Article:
The current presidential race has very little actual discussion on issues — President Barack Obama and former Massachusetts governor Mitt Romney spent the entire debate bantering on non sequiturs about how the other one lied.
Why is it that the biggest piece of news this week is Romney and other Republicans bashing the Bureau of Labor Statistics for potentially falsifying September’s unemployment rate, which fell to its lowest levels since before Obama came to office?
That is a nonstory. Instead, in this week’s column, I’m going to talk about one issue I have, through all of this, instead of my usual banter about coffee.
My qualm started with this week’s presidential debate — one of the biggest issues is not being discussed.
As a whole, tractable changes around specific policies surrounding two specific topics — war and economics — have been out of the conversation.
Neither major candidate is discussing how the United States kills people in Pakistan on a daily basis with flying robots firing explosives.
Last week, New York University and Stanford University released their “Living Under Drones” report, which documents the United States’ regular bombing of the tribal areas of North Waziristan with two types of unmanned aircraft, the MQ-1 Predator and the MQ-9 Reaper.
The Drones report — released fully and freely on the web — documents with full numbers the destruction of Pakistani life by our war.
They hear our drones flying overhead at all hours. Armed with deadly warheads, they strike without warning at all hours of the day. Parents keep their children out of schools, women are afraid to meet in markets and no one is going to coffee shops.
The Drones report documents 344 total strikes in Pakistan — 52 under former President George W. Bush and 292 under Obama. Yes, Obama has upped the ante by around six times the number of drone strikes.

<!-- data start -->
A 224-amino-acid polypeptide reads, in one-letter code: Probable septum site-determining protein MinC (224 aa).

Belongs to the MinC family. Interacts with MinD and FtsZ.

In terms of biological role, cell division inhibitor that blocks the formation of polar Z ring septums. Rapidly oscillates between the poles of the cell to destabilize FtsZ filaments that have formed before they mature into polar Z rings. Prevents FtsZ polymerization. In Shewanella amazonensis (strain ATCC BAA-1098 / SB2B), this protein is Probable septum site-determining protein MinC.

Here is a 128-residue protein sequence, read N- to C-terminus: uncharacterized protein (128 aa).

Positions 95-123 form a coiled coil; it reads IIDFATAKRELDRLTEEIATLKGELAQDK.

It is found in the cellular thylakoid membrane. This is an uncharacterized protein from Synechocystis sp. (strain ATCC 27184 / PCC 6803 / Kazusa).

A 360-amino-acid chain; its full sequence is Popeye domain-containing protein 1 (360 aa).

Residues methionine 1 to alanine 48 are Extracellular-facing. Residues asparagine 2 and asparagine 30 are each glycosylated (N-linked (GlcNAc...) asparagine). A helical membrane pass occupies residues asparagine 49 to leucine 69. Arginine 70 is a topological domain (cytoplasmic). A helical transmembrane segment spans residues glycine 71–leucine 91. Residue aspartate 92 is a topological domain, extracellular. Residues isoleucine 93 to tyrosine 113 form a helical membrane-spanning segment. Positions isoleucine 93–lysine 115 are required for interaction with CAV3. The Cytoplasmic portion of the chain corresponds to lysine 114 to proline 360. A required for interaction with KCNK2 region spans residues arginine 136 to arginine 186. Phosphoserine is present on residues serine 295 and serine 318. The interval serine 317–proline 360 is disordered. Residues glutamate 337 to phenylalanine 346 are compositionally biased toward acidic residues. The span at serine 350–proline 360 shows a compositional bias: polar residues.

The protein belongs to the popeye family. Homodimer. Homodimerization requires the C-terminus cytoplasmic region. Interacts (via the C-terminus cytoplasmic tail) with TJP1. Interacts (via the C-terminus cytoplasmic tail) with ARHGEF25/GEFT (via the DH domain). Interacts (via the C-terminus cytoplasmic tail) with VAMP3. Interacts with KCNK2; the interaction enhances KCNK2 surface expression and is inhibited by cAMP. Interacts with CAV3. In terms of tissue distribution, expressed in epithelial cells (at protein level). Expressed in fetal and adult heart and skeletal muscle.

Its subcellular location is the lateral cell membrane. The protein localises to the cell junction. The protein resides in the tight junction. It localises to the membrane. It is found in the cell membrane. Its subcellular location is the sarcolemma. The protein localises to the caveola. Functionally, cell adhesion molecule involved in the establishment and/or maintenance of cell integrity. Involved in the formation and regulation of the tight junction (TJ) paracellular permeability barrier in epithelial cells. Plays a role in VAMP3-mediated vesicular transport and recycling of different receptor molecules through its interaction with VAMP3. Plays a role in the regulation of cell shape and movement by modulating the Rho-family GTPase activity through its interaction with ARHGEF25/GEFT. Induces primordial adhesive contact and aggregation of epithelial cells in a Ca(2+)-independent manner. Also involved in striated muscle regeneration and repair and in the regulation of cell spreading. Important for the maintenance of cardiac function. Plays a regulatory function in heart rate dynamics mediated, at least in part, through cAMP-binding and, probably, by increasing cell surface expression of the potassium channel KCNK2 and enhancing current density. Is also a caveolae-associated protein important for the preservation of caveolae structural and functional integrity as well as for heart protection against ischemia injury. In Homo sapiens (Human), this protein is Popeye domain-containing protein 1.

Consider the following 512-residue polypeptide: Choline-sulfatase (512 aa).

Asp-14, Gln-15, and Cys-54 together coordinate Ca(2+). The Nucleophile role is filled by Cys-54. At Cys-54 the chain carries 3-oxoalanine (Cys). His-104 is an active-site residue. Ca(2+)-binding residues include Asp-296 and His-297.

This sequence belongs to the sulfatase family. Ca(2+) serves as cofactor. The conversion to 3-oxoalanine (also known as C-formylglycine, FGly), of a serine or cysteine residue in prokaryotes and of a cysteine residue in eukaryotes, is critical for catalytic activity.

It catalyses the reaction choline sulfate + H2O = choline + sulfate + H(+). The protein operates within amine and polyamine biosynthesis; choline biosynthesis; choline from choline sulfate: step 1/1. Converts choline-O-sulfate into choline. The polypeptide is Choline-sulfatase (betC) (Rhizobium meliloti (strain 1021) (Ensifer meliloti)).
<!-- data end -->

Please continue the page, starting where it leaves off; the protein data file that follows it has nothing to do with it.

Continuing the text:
Worse, the drone death toll is documented only by a “minimum casualty,” meaning it is unclear how many have died since the bombings started in 2004, and U.S. officials rarely ever mention civilian casualties by drone strikes in reports.
One such killing was that of a 16-year-old U.S. citizen.
Born in Colorado, he read Harry Potter and listened to Snoop Dogg — he was just a teenager. Abdulrahman al-Awlaki may have had family members with ties to al-Qaida, but that does not give the military any right to suspend habeas corpus and murder him with several family members.
Besides the depressing social cost of war, there’s also the actual fiscal cost.
Guided missiles cost thousands of dollars each — the most expensive speculated to cost $115,000 for every round. Just imagine how many teacher salaries are exploding into a Pakistani hillside every week.
Hospitals, mosques, schools and people’s homes have been destroyed. And you better believe we’re not reimbursing them.
Obama’s biggest misstep is the flagrant disregard for the War Powers Resolution of 1973, which was established to prevent another Vietnam-type extended war without nationwide approval via Congress.
The establishment of the drones’ “kill list” means that we have to pay the ongoing price of murder in a foreign land.
Technically, under the Geneva Conventions that establish a “humane war,” specifically 1977’s Protocol I, Articles 51and 54, Obama’s authorization of this list and the following indiscriminate attacks on civilian populations and the destruction of food, water and other materials needed for survival would make him a war criminal. It is unlikely he will ever be prosecuted, though.
As a 20-something in college, I listen to the indie band Explosions in the Sky and play video games, all the while soldiers my age are firing bombs into people’s homes with remote controllers. The parallels are striking and depressing.
Yes, people my age love Obama (and have in both the 2008 and 2012 election). As a democrat, he is more socially progressive and I think he is more economically driven than his opponent. But it doesn’t change the fact that, abroad, there is a pool of blood gathering in his hands. And Obama likely never met any of the people he murdered.
People my age (and anyone of voting age, really) need to know more about specific policies and issues, and it is the media’s job to report on this, not on if and how the government’s number counter may have fudged a digit or how sleepy Obama looked at the debate.
American media outlets are slowly starting to pick up this story as well as the protests happening daily in Pakistan regarding our foreign indiscretions, but it will likely be off-limits during next week’s presidential debate — which, fittingly, is focused on foreign policy.
This should end, and with increased awareness we as citizens can pressure our the elected officials. But that won’t happen unless we talk about something — anything — real.